I live next to a tree farm which is trail-like so we have been running in there for the last couple of weeks. But for the last 3 days, probably because of new smells due to the ground heating up, it has been a more of a stop and sniff and then run into the trees attempting to drag me behind them. Thankfully I have a super strong Sporn leash and strong legs and arms so they don’t get far but it very frustrating! Sigh… One dog has great leash manners and I am working on the other’s but they both are doing this.

    I wouldn’t mind doing the sniff and wander but it defeats the point of getting quality exercise, right? We were up to 4 miles a day and now we are down to two. I really don’t have the time to take them for an extended sniff and wander twice a day. Any suggestions would be so appreciated!

    Thanks again,

    Shauna

  4. Shauna Rooke-Meyer

    Lindsay,

    Both posts are going to be very helpful! Thank you so much! I am going to print them off so all of the humans are on the same page. 🙂

    I think perhaps I am going to have to train and walk the puller, Fiona, separately from my good walker, Cody. I don’t think it would be fair to him to be ‘punished’ by stopping constantly because Fiona is pulling, you know?

    I definitely need to start at square one as she gets VERY excited when she knows we are going to walk. I have tried varying my routine constantly but she still jumps, bumps and scratches when I put on the leash…I have the bruises to prove it! I am going to have to wear long pants all summer long if she doesn’t calm down.

    Thanks so much!

  5. Shauna Rooke-Meyer

    My goodness, I keep forgetting to wish you the best luck ever for running your first full marathon! Good luck and have fun!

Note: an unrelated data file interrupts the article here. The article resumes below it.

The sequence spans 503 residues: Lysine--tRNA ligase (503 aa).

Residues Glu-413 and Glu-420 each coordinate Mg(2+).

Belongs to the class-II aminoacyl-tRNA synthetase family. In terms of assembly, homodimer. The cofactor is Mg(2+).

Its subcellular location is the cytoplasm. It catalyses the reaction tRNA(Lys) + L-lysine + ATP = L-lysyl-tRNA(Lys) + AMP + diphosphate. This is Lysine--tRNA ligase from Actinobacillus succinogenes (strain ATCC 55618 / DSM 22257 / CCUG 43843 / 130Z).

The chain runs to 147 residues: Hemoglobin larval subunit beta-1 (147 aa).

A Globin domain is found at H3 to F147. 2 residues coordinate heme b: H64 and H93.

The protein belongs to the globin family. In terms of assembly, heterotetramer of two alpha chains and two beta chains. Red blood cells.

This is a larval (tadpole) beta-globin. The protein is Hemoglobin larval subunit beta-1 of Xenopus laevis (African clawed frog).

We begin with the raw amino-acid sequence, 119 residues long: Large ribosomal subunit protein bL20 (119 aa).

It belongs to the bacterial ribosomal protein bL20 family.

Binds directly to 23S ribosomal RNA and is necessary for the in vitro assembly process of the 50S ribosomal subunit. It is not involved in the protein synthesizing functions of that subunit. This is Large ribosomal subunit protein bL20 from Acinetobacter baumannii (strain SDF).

6. Lindsay Stordahl

    Thanks, Shauna! I definitely think you should walk the dogs separately when you can. That will allow you to focus on Fiona. Let me know how it goes!

  7. This is your first marathon, go out there and have lots of fun. Think positive!! I have a few friends running the marathon from Chicago. Good Luck to all of you.

    The best is when you can run with your dog. I really enjoyed my runs with Dakota (Golden Ret.). Now that he is 10 yrs old I don’t run with him but my walks with him are just as good.

    My Motto is:

    Running is not in the legs, it’s in the heart!!

  8. Good luck with the marathon!!!

    Thanks for the tips. I am considering signing Sophie and I up for a 5k race later this year. The tips will come in handy when we start training.

    1. Lindsay Stordahl

      It went really well! Better than I expected. I ran slowly for the first 20 miles. It was hard not to speed up. But then I felt really good for the last 6 miles and was able to pass a bunch of people who had slowed down. I never hit any kind of wall or anything like that. Back to running doggies tomorrow morning 🙂

    1. Seriously, I watched you run by from inside! Charlie was out there too and when I saw you run by I was like nooooo……………….. Next year I guess? :p

      1. Lindsay Stordahl

        I’m surprised you spotted me! Too bad I didn’t see Charlie! I was too focused on getting to the end!

        1. I’m honestly surprised I saw you also, there were a lot of people!

          P.s. we have the trainer that Charlie’s vet recomended coming over to see Charlie on Thursday!

          1. Lindsay Stordahl

            Good luck with the trainer. Who is the trainer? I’m sure it will go really well!

  9. Pingback: Pup links! « Doggerel

  10. Just found this blog. Thanks for all of the great tips! I have two Jack Russell mixes (about 30 lbs each) and they love to run. One can go 18 miles and the other 13. For your next marathon (I know you’ll be hooked now. The first one always gets you), the best sign I’ve ever seen was: “Who Fartleked?” Had me laughing for miles.

    1. Lindsay Stordahl

      See everyone! I was serious when I saw most Jack Russells can run at least 10 miles per day 🙂 Ashley, you have two lucky dogs, and that sign idea is great!

  11. Great tips Lindsay!